Carson is also a forceful opponent of judicial supremacy. That is the view that the Court says what the Constitution is, the view that fuels the renewed focus on (libertarian) judicial activism. The Court does not, in fact, have to the right do that. Lincoln, for example, reminded us that he was, as our chief executive, mandated by the Constitution to enforce the Dred Scott decision, but that did not mean he or any other citizen or office holder had to accept Chief Justice Taney’s radically pro-slavery interpretation of the Constitution. This distinction, sadly, has been forgotten by Alabama’s Chief Justice Roy Moore, who has no right to resist a decision (not to “stay”) of the Supreme Court, but every right not to uncritically defer, at least as a citizen, to the interpretation of the Constitution that guided the federal courts.
Part of what might be called, from a classical view, the civilized leisure of free citizens in a republic is deliberation over what the Constitution means. That means, of course, having plenty of room for civilized disagreement and respecting the civic freedom of those who have lost this or that battle in the courts (or in the legislature or before the executive) to continue to attempt to persuade their fellow citizens and the relevant political actors to change their minds.
I am teaching Hobbes right now. He does not talk about citizens, but the liberty of “subjects.” It is the characteristic of a subject to ordinarily rather thoughtlessly defer to whatever the sovereign authority says, in order to secure the peace and get on with his comfortable private life. But, in America, the decision of the sovereign (sovereigns, so to speak, in our separation-of-powers system) is never final, because citizens have the responsibility to think about whether they square with what our written Constitution actually says—and, if appropriate, work for change in accord with their constitutional opinion. For Hobbes, free individuals should not make the mistake of thinking of themselves as citizens, because they are confusing themselves, at the possible price of civil war, with sovereigns. But, in America, it turns out that the people are the ultimate sovereign, which means that people have to find the time (or, from a productive view, leisure) to be about the somewhat risky business of being citizens.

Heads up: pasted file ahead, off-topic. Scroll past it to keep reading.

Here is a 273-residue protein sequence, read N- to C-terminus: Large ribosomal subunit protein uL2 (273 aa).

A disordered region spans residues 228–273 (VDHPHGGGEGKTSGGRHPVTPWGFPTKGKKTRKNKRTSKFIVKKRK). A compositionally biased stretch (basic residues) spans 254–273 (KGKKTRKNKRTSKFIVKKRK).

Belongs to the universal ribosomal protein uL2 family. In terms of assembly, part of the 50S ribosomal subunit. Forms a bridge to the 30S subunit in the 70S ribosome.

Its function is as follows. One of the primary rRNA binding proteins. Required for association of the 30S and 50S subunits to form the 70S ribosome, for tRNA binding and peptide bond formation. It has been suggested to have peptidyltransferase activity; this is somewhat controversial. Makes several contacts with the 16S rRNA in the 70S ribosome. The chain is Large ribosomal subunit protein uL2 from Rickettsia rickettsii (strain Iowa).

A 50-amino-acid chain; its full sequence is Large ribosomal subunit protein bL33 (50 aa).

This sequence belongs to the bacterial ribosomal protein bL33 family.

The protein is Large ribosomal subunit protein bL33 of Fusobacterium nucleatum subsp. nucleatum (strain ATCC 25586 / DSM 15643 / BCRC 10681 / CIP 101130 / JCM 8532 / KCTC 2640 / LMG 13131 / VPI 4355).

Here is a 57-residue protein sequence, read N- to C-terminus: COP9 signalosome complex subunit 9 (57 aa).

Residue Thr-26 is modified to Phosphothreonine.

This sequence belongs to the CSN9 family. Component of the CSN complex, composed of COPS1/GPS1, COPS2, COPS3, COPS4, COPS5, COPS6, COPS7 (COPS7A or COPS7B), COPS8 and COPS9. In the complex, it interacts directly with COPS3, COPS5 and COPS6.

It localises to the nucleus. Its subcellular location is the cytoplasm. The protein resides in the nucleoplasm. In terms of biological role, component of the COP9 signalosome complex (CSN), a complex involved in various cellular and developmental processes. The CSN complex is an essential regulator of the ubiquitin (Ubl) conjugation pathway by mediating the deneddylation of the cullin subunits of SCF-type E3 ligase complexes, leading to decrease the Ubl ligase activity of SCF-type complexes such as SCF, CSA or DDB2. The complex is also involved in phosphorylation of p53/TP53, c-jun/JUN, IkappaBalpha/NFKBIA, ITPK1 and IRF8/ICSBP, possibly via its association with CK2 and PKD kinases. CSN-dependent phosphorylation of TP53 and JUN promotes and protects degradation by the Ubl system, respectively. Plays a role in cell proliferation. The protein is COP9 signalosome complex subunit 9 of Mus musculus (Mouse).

Now, we live in a time when we have a rather uncritical or, as Tocqueville says, “indefinite” faith in innovation. Someone might say this is progressivism broadly understood. That progressive faith is no longer centered on the egalitarian hope for the evolution of government in bigger and better redistributive directions. One reason is that America is “graying,” and the cost of entitlements (let’s tell the truth, rather indispensable entitlements) for the old is surging, even necessary government functions, beginning with defense, are being starved as a result. The era of bigger government is over, simply because, as even President Obama sort of knows, we can’t pay for it. (That is why the old-fashioned [objectively reactionary] liberal Democrats sometimes call our president a Republican.)
And so the faith in innovation now centers on techno-libertarianism, or freedom from this or that constraint to be an unencumbered individual competing in the global marketplace. That progress has its upside, as it frees us from the residual burdens of being identified with this or that class or caste, but it also has the tendency to empty relational life of its particular contents. It is driven, as Pierre Manent says, by post-political, post-familial, and post-religious fantasies. One fantasy is that beings with bodies can live well freed from such institutional embeddedness. Another fantasy is that we could be happy as beings with bodies if we could dispense with such relational or “cultural” baggage. Too many of our libertarians think of citizenship as just another form of rent-seeking and so, for example, think of the immigration issue in terms of the supply of workers instead of responsible citizens.
So let me conclude by calling your attention to a fabulous little article by Gladden Pappin, our leading critic of our anti-relational and unironic techno-hopes. It’s ironically titled ”Lives of the Saints,” showing that today we are so relationally impoverished that we can think of Steve Jobs and the other Silicon Valley innovators as the functional equivalent of the saints celebrated in the past. And, of course, Peter Thiel wants us to replace founders of countries with founders of startups as our models of disruptive innovators. But the problem is (Thiel excepted, in some ways) that our new innovators aren’t distinguished by wisdom and virtue and don’t know much beyond being able to deploy the means of immensely powerful technical manipulation.
One problem with this “progress” in the direction of the banality of our innovators is that we now are left with the rather precise but ultimately content-free distinction between “creativity” and the “machine.” Machines allegedly give us more leisure to be creative, and so we watch more TV or find ourselves glued to screens in general. And reducing most human tasks to mechanical scripts and then displacing the mechanized man with the robot or whatever deprives many or most ordinary people of the worthwhile work that seems to be, in most cases, a precondition for finding dignified relational love. Creativity itself becomes contentless or nothing more than entering the pure realm of freedom from birth and death and all ties that bind. We know what being “transhumanist” is not, but don’t have the first clue about what it might be. What and why would a “creative” transhuman create? So we return to the issue of civilized or serious leisure—and its relation to action, personal faith, contemplation, the whole of higher education, and the truth about “being a person.”